Once and Future Financial Crises: How the Hellhound of Wall Street Sniffed Out Five Forgotten Factors Guaranteed to Produce Fiascos
University of Minnesota - Twin Cities - School of Law
October 4, 2012
University of Missouri-Kansas City Law Review, Vol. 80, No. 4, p. 1, 2012
This article revisits the role of the Pecora hearings in exposing the practices that captured national attention at the height of the Depression and links those practices to the emerging literature that describes the role of financial complexity and outsized compensation packages in creating today’s criminogenic environments. It will begin with an examination of the now classic accounts of the savings and loan crisis, examine the findings of the Pecora hearings in explaining the stock market bubble of the twenties, and then consider the extent to which the same factors are present in the FCIC Report. It will conclude that today’s inquiry lacks the things that made Pecora’s efforts so successful — a compelling narrative with a villain to focus attention, new revelations to command publicity, and a story of betrayal comprehensible to the financially unsophisticated — but that the factors that touched off the Great Depression are very similar to those underlying today’s financial crisis.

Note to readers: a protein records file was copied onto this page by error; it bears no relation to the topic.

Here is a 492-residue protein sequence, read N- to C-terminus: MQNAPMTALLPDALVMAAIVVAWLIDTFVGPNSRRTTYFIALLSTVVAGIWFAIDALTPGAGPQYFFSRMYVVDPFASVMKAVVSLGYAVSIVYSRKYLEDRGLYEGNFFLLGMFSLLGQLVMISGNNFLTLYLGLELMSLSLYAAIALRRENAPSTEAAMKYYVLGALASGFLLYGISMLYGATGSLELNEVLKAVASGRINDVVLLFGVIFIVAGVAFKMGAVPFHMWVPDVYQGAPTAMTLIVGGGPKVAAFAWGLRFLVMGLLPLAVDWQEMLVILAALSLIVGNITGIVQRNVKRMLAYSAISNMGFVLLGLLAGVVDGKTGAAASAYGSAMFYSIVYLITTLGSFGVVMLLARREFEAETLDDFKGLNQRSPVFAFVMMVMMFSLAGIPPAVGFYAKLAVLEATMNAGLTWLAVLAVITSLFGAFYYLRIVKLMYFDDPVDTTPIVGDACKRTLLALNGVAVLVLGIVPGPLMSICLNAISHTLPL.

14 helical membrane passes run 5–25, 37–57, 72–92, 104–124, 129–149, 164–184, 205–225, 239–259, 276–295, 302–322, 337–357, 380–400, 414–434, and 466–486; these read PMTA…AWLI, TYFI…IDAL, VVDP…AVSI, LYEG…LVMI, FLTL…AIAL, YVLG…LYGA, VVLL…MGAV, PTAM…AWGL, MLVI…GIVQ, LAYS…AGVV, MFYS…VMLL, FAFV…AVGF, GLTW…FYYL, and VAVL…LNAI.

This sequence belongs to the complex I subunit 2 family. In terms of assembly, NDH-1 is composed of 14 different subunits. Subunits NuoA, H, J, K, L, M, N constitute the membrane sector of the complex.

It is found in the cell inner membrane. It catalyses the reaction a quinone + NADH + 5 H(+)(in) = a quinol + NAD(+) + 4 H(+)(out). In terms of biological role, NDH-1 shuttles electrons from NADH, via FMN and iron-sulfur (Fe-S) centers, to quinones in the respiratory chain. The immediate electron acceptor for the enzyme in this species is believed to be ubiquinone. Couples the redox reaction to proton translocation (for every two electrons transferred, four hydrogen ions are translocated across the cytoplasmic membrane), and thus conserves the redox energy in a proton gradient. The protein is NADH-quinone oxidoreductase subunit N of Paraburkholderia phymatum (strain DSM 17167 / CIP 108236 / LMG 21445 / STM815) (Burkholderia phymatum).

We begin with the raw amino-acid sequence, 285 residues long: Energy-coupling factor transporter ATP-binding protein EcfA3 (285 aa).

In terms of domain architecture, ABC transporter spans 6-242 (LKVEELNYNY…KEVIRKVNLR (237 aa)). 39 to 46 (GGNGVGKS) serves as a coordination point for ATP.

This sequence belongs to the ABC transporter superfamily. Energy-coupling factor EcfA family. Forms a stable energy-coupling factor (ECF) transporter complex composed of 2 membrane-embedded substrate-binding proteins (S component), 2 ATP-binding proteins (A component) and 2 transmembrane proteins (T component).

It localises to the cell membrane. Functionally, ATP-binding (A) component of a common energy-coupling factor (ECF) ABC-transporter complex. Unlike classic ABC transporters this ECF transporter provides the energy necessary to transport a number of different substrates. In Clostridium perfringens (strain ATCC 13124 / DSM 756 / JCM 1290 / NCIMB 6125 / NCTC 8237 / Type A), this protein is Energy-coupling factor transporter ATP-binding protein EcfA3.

Number of Pages in PDF File: 43
Keywords: banking regulation, executive compensation, finance, financial crises, criminology, fraud, mortgage fraud, mortgages, consumer protection, securities, mortgage-backed securities, white collar crime, accounting, accounting fraud
JEL Classification: G18, G21, G24, G28, K23Accepted Paper Series
Date posted: October 4, 2012
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